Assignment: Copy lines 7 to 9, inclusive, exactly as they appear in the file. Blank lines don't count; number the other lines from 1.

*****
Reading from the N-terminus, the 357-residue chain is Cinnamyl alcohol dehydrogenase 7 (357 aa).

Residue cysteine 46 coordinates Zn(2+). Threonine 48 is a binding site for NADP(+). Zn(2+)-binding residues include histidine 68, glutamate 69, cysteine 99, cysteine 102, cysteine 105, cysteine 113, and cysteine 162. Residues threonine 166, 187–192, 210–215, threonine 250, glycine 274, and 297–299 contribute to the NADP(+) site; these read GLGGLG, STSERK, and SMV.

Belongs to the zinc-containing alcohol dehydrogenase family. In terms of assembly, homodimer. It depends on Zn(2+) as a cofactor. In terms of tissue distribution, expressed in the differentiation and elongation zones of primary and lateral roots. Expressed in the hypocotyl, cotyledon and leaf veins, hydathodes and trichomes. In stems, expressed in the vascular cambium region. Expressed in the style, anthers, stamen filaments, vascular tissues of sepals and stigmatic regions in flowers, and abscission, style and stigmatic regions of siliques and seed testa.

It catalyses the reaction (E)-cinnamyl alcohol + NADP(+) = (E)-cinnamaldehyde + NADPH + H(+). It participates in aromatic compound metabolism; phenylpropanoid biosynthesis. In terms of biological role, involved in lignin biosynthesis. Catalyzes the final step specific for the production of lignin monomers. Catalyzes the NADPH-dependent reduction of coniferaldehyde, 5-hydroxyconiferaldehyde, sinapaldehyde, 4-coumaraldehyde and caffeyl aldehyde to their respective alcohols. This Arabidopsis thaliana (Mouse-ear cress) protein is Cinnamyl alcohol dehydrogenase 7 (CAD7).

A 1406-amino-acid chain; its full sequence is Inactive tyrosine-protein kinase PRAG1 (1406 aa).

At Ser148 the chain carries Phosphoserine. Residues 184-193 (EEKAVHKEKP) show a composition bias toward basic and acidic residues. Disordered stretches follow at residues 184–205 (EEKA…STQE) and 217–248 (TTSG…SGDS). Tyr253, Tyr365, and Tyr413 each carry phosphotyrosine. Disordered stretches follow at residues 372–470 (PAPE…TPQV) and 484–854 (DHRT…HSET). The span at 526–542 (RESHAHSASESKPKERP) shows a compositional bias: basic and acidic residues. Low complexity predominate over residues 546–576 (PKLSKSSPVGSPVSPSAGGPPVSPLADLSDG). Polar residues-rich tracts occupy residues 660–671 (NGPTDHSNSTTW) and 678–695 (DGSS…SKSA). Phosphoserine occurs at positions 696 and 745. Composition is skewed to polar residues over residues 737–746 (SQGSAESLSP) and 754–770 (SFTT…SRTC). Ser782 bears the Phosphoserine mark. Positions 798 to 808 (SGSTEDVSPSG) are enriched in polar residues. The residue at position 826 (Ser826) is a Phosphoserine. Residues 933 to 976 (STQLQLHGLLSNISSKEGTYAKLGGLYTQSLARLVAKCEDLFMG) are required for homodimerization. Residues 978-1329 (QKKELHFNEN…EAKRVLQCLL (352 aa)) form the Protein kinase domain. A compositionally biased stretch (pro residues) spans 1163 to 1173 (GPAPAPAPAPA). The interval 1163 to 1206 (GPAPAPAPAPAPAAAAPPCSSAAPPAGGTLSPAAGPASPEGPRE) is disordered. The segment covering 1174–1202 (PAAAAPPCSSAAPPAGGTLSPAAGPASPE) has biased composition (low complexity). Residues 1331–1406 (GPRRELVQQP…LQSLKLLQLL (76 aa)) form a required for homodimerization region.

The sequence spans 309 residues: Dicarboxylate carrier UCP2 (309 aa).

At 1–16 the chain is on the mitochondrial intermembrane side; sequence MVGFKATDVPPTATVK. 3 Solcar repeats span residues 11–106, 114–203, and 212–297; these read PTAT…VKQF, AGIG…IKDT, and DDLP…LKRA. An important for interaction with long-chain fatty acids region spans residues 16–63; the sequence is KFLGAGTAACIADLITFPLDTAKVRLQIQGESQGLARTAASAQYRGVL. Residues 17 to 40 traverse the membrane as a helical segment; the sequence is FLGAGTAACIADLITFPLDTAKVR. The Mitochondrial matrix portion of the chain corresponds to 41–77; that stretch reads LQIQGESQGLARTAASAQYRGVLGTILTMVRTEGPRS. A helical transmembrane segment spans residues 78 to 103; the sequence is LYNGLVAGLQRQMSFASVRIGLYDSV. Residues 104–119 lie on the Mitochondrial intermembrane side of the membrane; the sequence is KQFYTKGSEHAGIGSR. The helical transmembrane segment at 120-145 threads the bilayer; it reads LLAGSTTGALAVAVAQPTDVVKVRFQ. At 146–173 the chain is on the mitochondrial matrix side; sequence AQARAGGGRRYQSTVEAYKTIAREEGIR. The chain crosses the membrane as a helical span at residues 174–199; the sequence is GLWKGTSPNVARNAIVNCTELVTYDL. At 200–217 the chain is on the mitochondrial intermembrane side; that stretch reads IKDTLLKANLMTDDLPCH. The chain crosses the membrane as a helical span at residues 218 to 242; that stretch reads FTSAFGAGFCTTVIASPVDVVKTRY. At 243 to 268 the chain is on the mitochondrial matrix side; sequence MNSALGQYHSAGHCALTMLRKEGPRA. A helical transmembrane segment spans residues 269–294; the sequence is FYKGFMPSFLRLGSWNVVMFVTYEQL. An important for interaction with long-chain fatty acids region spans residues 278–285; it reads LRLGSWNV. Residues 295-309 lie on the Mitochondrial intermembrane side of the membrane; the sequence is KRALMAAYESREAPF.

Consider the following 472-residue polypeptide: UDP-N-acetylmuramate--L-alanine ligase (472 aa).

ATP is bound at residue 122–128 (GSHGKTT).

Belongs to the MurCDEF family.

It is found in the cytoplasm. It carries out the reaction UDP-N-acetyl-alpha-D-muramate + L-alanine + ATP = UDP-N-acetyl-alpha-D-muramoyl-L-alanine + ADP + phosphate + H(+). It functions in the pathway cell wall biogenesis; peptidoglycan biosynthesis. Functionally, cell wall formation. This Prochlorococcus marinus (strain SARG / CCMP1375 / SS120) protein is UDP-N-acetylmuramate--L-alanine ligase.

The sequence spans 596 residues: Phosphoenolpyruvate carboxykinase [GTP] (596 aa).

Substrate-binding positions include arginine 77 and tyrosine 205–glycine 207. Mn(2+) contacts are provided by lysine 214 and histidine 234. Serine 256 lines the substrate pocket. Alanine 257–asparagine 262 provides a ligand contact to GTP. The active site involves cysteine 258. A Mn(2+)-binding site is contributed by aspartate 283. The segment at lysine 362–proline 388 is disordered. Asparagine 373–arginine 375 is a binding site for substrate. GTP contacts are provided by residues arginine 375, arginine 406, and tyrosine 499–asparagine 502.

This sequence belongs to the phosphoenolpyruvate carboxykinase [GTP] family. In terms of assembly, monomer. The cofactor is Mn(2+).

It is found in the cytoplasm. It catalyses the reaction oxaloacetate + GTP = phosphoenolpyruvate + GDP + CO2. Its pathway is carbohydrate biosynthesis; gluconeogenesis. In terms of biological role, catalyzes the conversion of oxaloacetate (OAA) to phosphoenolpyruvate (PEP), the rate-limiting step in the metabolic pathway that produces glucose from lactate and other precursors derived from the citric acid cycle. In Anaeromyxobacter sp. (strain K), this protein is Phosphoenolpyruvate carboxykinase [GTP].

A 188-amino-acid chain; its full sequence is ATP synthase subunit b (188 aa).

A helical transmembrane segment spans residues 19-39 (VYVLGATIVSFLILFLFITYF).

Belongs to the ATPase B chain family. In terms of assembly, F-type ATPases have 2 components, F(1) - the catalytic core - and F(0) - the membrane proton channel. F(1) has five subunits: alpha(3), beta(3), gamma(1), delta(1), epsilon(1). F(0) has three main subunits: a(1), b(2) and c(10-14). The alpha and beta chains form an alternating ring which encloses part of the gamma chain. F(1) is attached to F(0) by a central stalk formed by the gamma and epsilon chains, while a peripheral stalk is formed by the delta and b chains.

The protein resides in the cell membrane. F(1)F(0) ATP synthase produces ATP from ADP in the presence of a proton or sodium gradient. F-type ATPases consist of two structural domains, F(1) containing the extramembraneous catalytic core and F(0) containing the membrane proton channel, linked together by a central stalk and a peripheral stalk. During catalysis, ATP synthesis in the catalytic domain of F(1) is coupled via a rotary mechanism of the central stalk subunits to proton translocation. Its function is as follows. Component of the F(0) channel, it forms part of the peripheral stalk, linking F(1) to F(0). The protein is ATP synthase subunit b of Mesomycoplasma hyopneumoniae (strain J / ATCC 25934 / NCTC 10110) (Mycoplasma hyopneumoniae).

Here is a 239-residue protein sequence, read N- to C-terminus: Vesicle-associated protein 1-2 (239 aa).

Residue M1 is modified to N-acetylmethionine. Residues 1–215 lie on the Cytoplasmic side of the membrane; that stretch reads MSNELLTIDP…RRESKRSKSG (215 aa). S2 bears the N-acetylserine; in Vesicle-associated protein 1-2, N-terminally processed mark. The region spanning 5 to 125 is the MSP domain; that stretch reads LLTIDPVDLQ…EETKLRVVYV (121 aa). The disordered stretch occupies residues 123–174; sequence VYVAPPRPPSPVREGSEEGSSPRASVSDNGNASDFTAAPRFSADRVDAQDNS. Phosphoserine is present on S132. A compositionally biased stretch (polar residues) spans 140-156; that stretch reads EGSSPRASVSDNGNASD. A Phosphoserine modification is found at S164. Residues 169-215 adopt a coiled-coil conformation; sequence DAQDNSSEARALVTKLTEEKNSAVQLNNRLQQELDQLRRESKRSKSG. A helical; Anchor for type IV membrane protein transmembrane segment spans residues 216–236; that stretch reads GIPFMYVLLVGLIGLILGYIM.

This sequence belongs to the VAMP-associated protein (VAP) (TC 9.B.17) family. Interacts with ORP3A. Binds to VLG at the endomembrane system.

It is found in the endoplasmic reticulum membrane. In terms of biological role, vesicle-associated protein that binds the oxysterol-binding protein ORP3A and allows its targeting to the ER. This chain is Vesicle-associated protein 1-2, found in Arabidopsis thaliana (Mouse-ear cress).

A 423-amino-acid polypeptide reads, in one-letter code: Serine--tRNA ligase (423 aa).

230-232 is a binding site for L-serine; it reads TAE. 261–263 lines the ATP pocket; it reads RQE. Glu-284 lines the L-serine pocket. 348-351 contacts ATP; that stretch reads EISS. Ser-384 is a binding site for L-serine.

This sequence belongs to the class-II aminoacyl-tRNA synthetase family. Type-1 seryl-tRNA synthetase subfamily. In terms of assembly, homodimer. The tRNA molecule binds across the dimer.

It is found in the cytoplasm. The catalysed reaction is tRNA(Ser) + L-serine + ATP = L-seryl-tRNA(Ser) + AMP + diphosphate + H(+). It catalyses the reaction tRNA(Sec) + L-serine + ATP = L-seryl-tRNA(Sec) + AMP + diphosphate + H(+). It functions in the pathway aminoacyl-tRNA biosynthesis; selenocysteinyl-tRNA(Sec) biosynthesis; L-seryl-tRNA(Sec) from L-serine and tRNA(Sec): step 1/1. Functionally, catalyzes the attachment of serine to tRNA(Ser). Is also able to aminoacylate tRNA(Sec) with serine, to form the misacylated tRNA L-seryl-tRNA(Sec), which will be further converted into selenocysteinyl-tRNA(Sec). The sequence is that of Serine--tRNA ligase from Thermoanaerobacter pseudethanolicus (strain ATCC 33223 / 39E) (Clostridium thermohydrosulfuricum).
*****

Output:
The sequence spans 309 residues: Dicarboxylate carrier UCP2 (309 aa).

At 1–16 the chain is on the mitochondrial intermembrane side; sequence MVGFKATDVPPTATVK. 3 Solcar repeats span residues 11–106, 114–203, and 212–297; these read PTAT…VKQF, AGIG…IKDT, and DDLP…LKRA. An important for interaction with long-chain fatty acids region spans residues 16–63; the sequence is KFLGAGTAACIADLITFPLDTAKVRLQIQGESQGLARTAASAQYRGVL. Residues 17 to 40 traverse the membrane as a helical segment; the sequence is FLGAGTAACIADLITFPLDTAKVR. The Mitochondrial matrix portion of the chain corresponds to 41–77; that stretch reads LQIQGESQGLARTAASAQYRGVLGTILTMVRTEGPRS. A helical transmembrane segment spans residues 78 to 103; the sequence is LYNGLVAGLQRQMSFASVRIGLYDSV. Residues 104–119 lie on the Mitochondrial intermembrane side of the membrane; the sequence is KQFYTKGSEHAGIGSR. The helical transmembrane segment at 120-145 threads the bilayer; it reads LLAGSTTGALAVAVAQPTDVVKVRFQ. At 146–173 the chain is on the mitochondrial matrix side; sequence AQARAGGGRRYQSTVEAYKTIAREEGIR. The chain crosses the membrane as a helical span at residues 174–199; the sequence is GLWKGTSPNVARNAIVNCTELVTYDL. At 200–217 the chain is on the mitochondrial intermembrane side; that stretch reads IKDTLLKANLMTDDLPCH. The chain crosses the membrane as a helical span at residues 218 to 242; that stretch reads FTSAFGAGFCTTVIASPVDVVKTRY. At 243 to 268 the chain is on the mitochondrial matrix side; sequence MNSALGQYHSAGHCALTMLRKEGPRA. A helical transmembrane segment spans residues 269–294; the sequence is FYKGFMPSFLRLGSWNVVMFVTYEQL. An important for interaction with long-chain fatty acids region spans residues 278–285; it reads LRLGSWNV. Residues 295-309 lie on the Mitochondrial intermembrane side of the membrane; the sequence is KRALMAAYESREAPF.

Consider the following 472-residue polypeptide: UDP-N-acetylmuramate--L-alanine ligase (472 aa).